1. Frida Kahlo meeting Josephine Baker, Paris 1939
Frida, having recently divorced from her husband, Diego Rivera, came to Paris to showcase her work at the Louvre. Josephine Baker was, at the time, under the employ of French Military Intelligence as an “honorable correspondent.” She would try to tease out information about German troop locations and other military matters during her parties where she would meet officers regularly.
Found on Tumblr.
2. The Real Lawrence of Arabia
3. Probably the most-decorated female combatant in the entire history of warfare
Milunka Savić was born in 1892, in Serbia. In 1913, her brother received call-up papers for mobilization for the Second Balkan War. She chose to go in his place—cutting her hair and donning men’s clothes and joining the Serbian army. She quickly saw combat and received her first medal and was promoted to corporal in the Battle of Bregalnica. Engaged in battle, she sustained wounds and when recovering from her injuries in hospital… her true gender was revealed, much to the surprise of the attending physicians. She was allowed to return to her infrantry. In 1916 when she captured 23 Bulgarian soldiers single-handedly. She spent much of her later life forgotten by the public, working as a cleaning lady, living in a crumbling house, fostering orphaned children. It wasn’t until the 1970s, when she attended a jubilee celebration wearing her military medals that news of her courageous actions spread and she gained recognition. A street in Belgrade is named after her.
Read her bio found on Wikipedia.
4. That time KLM flights used to have a fully automatic rifle to defend passengers against Polar bears
In case of arctic grounding on their polar route from Amsterdam to Tokyo, in the 1950s, Royal Dutch Airlines (KLM) carried Armalite AR-10 rifles, a survival weapon devoid of weight-adding military features… and of course, fully automatic.
Each plane carried an Arctic survival kit.
This included: sleeping bags, tents, a raft, a shovel, snow shoes, a camp stove, cold weather clothing, a hatchet and a 7.62x51mm chambered, select fire, ArmaLite AR-10. KLM bought five16-inch barrel AR-10s from the Dutch small arms company Artillerie Inrichtingen… No doubt they would have been quite a handful for an untrained member of the plane’s cabin crew, especially if they made the mistake of switching to full auto. It is unknown how much survival and weapon training KLM gave transpolar flight crew.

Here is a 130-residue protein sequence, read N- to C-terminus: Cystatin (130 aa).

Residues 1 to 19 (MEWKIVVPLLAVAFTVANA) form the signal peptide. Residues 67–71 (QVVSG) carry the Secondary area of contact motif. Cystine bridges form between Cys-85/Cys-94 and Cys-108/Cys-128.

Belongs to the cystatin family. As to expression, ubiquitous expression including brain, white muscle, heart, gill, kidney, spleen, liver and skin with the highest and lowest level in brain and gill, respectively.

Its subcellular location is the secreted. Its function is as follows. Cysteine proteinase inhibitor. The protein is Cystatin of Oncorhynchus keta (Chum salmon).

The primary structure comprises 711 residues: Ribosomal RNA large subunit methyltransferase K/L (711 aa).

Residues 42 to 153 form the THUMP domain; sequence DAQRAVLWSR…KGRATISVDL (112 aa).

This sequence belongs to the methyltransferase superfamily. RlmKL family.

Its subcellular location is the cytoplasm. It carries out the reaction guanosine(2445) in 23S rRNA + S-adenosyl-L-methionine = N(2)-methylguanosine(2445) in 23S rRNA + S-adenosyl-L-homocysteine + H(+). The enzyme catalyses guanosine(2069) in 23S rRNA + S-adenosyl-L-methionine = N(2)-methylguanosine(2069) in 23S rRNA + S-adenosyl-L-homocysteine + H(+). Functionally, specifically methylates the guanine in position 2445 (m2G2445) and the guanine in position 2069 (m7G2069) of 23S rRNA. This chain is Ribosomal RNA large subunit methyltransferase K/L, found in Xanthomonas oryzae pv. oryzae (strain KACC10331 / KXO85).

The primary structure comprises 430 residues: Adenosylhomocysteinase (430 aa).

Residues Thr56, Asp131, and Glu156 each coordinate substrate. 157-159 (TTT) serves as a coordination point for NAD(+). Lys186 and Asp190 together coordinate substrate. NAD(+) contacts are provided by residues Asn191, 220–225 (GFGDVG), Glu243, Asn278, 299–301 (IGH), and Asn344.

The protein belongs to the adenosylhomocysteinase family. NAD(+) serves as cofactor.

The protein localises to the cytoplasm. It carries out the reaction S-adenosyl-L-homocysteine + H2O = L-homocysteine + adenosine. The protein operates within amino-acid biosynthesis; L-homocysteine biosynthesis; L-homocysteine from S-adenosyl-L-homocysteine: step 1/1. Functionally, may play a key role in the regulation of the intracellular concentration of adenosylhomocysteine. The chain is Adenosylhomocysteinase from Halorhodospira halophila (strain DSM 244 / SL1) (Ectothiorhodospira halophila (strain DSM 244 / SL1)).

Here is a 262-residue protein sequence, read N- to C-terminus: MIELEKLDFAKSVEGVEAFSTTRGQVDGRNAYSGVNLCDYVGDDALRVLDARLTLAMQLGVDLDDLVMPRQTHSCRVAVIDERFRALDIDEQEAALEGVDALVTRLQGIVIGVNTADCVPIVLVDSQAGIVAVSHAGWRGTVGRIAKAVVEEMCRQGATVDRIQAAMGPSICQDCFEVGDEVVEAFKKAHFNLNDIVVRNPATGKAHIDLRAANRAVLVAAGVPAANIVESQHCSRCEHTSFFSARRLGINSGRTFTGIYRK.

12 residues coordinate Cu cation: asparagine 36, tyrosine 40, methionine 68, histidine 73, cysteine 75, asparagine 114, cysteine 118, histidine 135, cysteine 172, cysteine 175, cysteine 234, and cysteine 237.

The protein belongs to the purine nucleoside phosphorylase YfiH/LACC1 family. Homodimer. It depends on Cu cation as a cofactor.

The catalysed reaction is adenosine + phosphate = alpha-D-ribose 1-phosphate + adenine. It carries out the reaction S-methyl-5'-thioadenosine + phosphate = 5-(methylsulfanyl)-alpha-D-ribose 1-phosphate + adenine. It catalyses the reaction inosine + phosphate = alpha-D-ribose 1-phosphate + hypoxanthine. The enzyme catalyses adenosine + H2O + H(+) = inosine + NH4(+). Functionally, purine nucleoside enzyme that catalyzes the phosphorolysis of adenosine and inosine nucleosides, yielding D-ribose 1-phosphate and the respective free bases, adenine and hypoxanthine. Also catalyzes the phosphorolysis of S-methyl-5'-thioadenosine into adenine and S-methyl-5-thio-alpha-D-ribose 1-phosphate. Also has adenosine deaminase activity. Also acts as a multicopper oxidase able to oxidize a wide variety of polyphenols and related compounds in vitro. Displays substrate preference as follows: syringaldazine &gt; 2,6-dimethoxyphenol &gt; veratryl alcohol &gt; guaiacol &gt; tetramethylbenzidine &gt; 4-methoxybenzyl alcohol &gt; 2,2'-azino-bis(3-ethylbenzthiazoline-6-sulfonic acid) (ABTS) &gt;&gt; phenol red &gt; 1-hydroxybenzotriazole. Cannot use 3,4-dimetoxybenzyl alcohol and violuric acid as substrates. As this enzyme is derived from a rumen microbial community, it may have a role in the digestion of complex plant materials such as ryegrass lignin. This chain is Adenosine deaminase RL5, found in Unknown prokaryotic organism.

Found on Historical Firearms.
5. You can explore Pripyat (and its abandoned amusement park) on Google street view
You can even hop on the old ferris wheel (sans radiation poisoning). Start exploring here.
6. An Observatory in New Mexico Mysteriously Closed, The FBI Isn’t Talking, And People Are Freaking Out
The National Solar Observatory’s Sunspot facility was closed Sept. 6 due to what authorities said was a security issue, and its employees were relocated without any explanation.
According to the Otero County Sheriff’s Office, which was called to help monitor the evacuation, the FBI was involved, but the agency isn’t commenting.
7. One of only a few surviving indigenous Aztec manuscripts
The Codex Fejérváry-Mayer, which means “Book of the Smoking Mirror”,is a PostClassic Mexican manuscript dating from the 13th – 15th centuries and records the religious practices of the Nahua people.
Found in the British Museum digital archives.
8. Spain’s Falleras Bring Historic Opulence to Life
During a five-day festival in Valencia, women don heirloom jewelry and elaborate, voluminous gowns made from luxurious fabrics.
Photographs by Luisa Dörr for National Geographic.
9. Swimming pool, Astor Courts, New York, 1902
A mansion designed by Stanford White (the guy who was murdered at Madison Square Gardens in a lovers spat over the world’s first supermodel).
With reference to the Grand Trainon at Versailles, the mansion was commissioned in 1902 by John Jacob Astor IV. It was up for sale in 2010 for $12 million, giving us a sneaky peek inside…
Found on Pricey Pads.
10. Modernism in Miniature
An album found on Flickr.
11. A 1976 TV Watch
Before the iWatch and wearable tchnology, a watch made by Driva Geneve of Switzerland incorporated a TV, radio and calculator. The lead connects to a battery kept in the pocket.
Found on Flashbak.
12. This is why an egg plant is called an egg plant
Mind blown. Found on Reddit.